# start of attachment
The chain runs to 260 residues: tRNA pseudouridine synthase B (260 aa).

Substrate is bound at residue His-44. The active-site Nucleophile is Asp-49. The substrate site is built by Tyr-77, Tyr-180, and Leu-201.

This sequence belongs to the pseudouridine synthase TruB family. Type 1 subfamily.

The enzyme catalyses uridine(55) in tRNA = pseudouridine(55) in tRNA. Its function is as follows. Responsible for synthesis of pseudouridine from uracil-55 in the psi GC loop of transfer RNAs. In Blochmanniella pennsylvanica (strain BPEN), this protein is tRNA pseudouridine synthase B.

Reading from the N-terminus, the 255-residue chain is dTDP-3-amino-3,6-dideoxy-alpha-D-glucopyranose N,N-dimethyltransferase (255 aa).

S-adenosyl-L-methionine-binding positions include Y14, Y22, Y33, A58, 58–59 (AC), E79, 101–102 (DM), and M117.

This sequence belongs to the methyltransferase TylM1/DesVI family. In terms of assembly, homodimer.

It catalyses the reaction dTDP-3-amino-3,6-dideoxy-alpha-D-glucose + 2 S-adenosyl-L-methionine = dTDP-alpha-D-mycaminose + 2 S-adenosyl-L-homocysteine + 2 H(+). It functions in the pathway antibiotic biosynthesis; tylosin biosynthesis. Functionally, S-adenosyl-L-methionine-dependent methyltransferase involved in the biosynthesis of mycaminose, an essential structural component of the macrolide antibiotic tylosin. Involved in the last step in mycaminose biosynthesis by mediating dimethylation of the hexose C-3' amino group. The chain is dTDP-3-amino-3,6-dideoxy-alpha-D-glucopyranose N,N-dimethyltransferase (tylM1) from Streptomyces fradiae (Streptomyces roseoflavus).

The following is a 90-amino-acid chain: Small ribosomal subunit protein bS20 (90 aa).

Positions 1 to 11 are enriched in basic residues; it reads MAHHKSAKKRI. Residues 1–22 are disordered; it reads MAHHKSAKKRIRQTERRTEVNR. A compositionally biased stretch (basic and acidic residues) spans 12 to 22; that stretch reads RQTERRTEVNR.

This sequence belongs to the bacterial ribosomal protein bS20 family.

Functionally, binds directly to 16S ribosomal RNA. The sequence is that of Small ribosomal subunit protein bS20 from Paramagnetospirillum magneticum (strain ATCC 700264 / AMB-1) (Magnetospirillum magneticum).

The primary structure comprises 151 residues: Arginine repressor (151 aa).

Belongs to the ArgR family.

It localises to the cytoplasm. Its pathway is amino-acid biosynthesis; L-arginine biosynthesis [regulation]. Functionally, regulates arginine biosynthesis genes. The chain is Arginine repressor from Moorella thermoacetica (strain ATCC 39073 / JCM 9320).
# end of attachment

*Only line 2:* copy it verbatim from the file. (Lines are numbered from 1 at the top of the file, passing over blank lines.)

Substrate is bound at residue His-44. The active-site Nucleophile is Asp-49. The substrate site is built by Tyr-77, Tyr-180, and Leu-201.